Visiting Professor Sauro Liberatore

This course will introduce students to intermediate techniques for describing systems for which the traditional solution approaches would produce essentially non-solutions (or wrong solutions). Students will learn to analyze bifurcation and stability as well as learning to analyze systems that could potentially evolve to chaos. Practical applications will be explored in the area of mechanical engineering such as snap-through structure and rotor-blade interactions in rotating systems (turbine for power generation). The analysis of fractals as non-linear systems will be also introduced and explored with a practical project to produce (fascinating) fractals.

ME 0149-06/ENP 0149-02/OTS 0194-01 – Innovations in Assistive Technology
Monday 5:00-8:00 p.m.
Lecturer Jennifer Buxton, Professor Gary Leisk & Professor Dan Hannon

The course will introduce the concept of iterative design in the context of working with people with disabilities (PwD). Based on the field of rehabilitation engineering, this course will look at the use of engineering science and principles to develop technological solutions and devices to assist people with disabilities participate in daily activities, including leisure, work, and school tasks. This is a project based course with the primary project being the creation of an assistive device for a PwD or a disability user group.

Please contact Prof. Hannon (dan.hannon@tufts.edu) or Leisk (gary.leisk@tufts.edu) via email for more information on this new course.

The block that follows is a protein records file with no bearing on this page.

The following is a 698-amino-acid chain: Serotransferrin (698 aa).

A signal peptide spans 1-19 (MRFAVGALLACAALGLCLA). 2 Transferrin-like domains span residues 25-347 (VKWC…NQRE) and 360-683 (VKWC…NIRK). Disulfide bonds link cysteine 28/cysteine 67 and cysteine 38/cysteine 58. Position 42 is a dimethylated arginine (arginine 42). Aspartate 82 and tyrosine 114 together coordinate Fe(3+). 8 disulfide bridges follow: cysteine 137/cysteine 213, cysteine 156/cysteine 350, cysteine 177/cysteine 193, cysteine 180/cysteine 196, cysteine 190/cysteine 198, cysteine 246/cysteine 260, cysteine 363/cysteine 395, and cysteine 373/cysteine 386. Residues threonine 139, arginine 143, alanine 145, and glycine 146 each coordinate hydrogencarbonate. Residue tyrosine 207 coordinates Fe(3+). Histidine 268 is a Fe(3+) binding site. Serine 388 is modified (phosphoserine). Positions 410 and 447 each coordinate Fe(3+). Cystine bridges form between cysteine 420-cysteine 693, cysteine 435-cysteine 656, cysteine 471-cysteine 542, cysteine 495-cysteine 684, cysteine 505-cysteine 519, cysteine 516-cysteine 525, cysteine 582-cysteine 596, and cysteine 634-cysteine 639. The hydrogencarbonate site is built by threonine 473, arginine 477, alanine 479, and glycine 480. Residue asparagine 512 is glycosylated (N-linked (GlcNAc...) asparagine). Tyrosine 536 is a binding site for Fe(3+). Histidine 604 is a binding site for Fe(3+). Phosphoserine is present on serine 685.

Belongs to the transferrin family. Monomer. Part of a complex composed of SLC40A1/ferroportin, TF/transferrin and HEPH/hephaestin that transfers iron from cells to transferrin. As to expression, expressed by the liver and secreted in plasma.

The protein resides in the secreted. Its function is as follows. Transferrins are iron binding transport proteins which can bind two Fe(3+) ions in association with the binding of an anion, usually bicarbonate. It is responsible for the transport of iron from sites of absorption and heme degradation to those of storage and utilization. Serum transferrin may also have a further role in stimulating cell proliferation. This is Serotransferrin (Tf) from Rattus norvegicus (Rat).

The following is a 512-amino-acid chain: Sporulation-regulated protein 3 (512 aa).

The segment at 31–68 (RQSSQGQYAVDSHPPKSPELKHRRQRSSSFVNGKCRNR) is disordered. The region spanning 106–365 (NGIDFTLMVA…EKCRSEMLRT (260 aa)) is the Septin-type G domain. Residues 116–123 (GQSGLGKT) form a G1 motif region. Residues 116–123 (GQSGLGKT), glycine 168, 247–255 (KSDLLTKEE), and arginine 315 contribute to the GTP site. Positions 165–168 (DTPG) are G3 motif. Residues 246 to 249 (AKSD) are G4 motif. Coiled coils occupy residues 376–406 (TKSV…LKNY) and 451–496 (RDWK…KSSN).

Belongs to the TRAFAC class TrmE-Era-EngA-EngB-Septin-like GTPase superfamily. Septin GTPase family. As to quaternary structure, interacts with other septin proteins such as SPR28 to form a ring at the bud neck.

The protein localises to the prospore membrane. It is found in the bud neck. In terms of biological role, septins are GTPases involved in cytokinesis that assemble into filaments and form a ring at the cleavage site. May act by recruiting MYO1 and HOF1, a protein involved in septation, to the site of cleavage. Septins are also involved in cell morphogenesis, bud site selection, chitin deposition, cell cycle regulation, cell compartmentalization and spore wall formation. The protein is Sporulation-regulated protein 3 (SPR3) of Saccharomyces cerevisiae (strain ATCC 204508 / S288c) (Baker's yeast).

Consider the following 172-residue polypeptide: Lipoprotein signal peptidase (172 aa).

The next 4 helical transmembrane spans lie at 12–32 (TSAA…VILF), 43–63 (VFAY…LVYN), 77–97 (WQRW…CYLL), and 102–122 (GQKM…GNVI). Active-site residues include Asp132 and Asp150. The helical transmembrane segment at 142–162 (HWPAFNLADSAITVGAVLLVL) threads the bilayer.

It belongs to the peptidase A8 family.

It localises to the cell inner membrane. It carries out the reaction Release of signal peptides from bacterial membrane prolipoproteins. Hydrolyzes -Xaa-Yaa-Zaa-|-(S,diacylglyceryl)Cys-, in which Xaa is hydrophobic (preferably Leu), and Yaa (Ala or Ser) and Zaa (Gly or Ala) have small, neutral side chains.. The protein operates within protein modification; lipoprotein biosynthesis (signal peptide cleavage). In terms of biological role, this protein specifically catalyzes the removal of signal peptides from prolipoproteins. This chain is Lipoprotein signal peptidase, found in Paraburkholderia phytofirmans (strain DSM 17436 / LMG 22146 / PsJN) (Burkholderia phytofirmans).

ME 0149-07/ES 0073-01 – The Science and Engineering of Music
Monday & Wednesday 6:00-7:15 p.m.
Lecturer Kelsey Hochgraf

This will be an interdisciplinary, project-based course investigating the physical basis and understanding of musical sounds, their creation, propagation, characterization, and perception. Students can take the course for credit in Music, Physics, or Mechanical Engineering, depending on their background and interests. The course will feature multiple labs and a midterm/final project in which interdisciplinary groups of students work together to model and build instruments of their own creation, and "auralize" their instruments in a simulated room of their own design. Students from different disciplines will research and study topics related to that discipline, and make connections with related topics from the other disciplines through biweekly group discussions. Not all students will learn the same thing; the learning objectives will be different for each discipline.

Please contact Kelsey Hochgraf (khochgraf@acentech.com) for more information.

ME 0171-01 – Engineering Education Design
Monday & Wednesday 1:30-2:45 p.m.
Professor Kristen Wendell

Learning engineering is a complex endeavor that involves integrating knowledge, skills, and attitudes and transferring what happens in a classroom to a more complicated problem space. Learning how to teach engineering is a similarly complex undertaking. Fortunately, emerging research and theory in engineering education and related fields offer perspectives and guidance on how to approach both the learning and the teaching of engineering. In this course we will unpack engineering as a complex learning domain and explore research-based approaches to the design of engineering learning experiences. You will observe learning and teaching dynamics in an existing engineering course and apply course materials to reflect on what you see. You’ll then synthesize your reflections with theory and research to plan, practice, and partially implement a carefully designed engineering learning experience (or research project) of your own. The course is designed for seniors and graduate students from all School of Engineering departments, and for graduate students in the STEM Education and MAT Engineering programs in the Education department. The focus is on the learning and teaching of engineering at the postsecondary level, but K-12 engineering educators are welcome.